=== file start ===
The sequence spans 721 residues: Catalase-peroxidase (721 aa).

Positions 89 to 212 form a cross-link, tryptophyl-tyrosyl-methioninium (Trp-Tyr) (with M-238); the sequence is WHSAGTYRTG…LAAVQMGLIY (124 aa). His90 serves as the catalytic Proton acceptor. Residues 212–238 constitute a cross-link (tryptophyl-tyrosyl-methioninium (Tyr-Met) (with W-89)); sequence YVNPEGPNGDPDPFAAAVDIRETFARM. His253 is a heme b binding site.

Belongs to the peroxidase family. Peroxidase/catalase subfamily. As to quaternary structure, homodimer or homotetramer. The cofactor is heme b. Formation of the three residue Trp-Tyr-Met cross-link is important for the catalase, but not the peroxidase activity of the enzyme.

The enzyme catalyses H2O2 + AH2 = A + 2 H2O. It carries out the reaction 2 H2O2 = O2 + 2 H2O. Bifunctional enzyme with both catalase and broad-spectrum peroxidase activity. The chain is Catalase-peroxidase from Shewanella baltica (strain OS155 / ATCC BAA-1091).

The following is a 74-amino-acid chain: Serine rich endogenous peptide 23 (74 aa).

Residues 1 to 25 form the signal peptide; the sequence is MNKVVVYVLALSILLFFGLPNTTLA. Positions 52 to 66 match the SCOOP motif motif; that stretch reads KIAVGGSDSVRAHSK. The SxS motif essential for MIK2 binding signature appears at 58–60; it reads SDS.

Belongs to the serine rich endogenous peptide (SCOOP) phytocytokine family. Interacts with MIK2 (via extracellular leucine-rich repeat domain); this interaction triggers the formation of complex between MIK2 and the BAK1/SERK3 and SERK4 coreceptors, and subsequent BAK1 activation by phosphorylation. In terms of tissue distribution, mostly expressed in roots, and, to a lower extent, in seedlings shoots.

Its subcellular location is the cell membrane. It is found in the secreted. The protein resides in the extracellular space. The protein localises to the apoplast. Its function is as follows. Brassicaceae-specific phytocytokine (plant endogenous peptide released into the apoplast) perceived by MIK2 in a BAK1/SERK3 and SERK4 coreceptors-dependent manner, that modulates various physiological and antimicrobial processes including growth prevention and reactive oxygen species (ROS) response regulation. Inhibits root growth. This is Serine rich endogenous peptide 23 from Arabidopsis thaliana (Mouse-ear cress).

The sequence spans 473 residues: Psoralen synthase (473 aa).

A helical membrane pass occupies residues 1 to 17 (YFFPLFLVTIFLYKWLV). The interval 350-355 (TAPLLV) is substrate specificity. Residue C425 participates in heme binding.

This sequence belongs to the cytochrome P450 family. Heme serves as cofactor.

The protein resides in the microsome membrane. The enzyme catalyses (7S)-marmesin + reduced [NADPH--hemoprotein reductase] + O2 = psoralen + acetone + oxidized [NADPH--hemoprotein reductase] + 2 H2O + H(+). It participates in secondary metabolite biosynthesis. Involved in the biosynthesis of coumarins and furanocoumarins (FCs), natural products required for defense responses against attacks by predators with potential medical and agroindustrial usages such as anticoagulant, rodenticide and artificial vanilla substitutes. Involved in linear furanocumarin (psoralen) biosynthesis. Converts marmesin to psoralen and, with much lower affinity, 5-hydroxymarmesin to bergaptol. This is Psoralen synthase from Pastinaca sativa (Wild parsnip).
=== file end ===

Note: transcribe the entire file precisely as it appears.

The sequence spans 721 residues: Catalase-peroxidase (721 aa).

Positions 89 to 212 form a cross-link, tryptophyl-tyrosyl-methioninium (Trp-Tyr) (with M-238); the sequence is WHSAGTYRTG…LAAVQMGLIY (124 aa). His90 serves as the catalytic Proton acceptor. Residues 212–238 constitute a cross-link (tryptophyl-tyrosyl-methioninium (Tyr-Met) (with W-89)); sequence YVNPEGPNGDPDPFAAAVDIRETFARM. His253 is a heme b binding site.

Belongs to the peroxidase family. Peroxidase/catalase subfamily. As to quaternary structure, homodimer or homotetramer. The cofactor is heme b. Formation of the three residue Trp-Tyr-Met cross-link is important for the catalase, but not the peroxidase activity of the enzyme.

The enzyme catalyses H2O2 + AH2 = A + 2 H2O. It carries out the reaction 2 H2O2 = O2 + 2 H2O. Bifunctional enzyme with both catalase and broad-spectrum peroxidase activity. The chain is Catalase-peroxidase from Shewanella baltica (strain OS155 / ATCC BAA-1091).

The following is a 74-amino-acid chain: Serine rich endogenous peptide 23 (74 aa).

Residues 1 to 25 form the signal peptide; the sequence is MNKVVVYVLALSILLFFGLPNTTLA. Positions 52 to 66 match the SCOOP motif motif; that stretch reads KIAVGGSDSVRAHSK. The SxS motif essential for MIK2 binding signature appears at 58–60; it reads SDS.

Belongs to the serine rich endogenous peptide (SCOOP) phytocytokine family. Interacts with MIK2 (via extracellular leucine-rich repeat domain); this interaction triggers the formation of complex between MIK2 and the BAK1/SERK3 and SERK4 coreceptors, and subsequent BAK1 activation by phosphorylation. In terms of tissue distribution, mostly expressed in roots, and, to a lower extent, in seedlings shoots.

Its subcellular location is the cell membrane. It is found in the secreted. The protein resides in the extracellular space. The protein localises to the apoplast. Its function is as follows. Brassicaceae-specific phytocytokine (plant endogenous peptide released into the apoplast) perceived by MIK2 in a BAK1/SERK3 and SERK4 coreceptors-dependent manner, that modulates various physiological and antimicrobial processes including growth prevention and reactive oxygen species (ROS) response regulation. Inhibits root growth. This is Serine rich endogenous peptide 23 from Arabidopsis thaliana (Mouse-ear cress).

The sequence spans 473 residues: Psoralen synthase (473 aa).

A helical membrane pass occupies residues 1 to 17 (YFFPLFLVTIFLYKWLV). The interval 350-355 (TAPLLV) is substrate specificity. Residue C425 participates in heme binding.

This sequence belongs to the cytochrome P450 family. Heme serves as cofactor.

The protein resides in the microsome membrane. The enzyme catalyses (7S)-marmesin + reduced [NADPH--hemoprotein reductase] + O2 = psoralen + acetone + oxidized [NADPH--hemoprotein reductase] + 2 H2O + H(+). It participates in secondary metabolite biosynthesis. Involved in the biosynthesis of coumarins and furanocoumarins (FCs), natural products required for defense responses against attacks by predators with potential medical and agroindustrial usages such as anticoagulant, rodenticide and artificial vanilla substitutes. Involved in linear furanocumarin (psoralen) biosynthesis. Converts marmesin to psoralen and, with much lower affinity, 5-hydroxymarmesin to bergaptol. This is Psoralen synthase from Pastinaca sativa (Wild parsnip).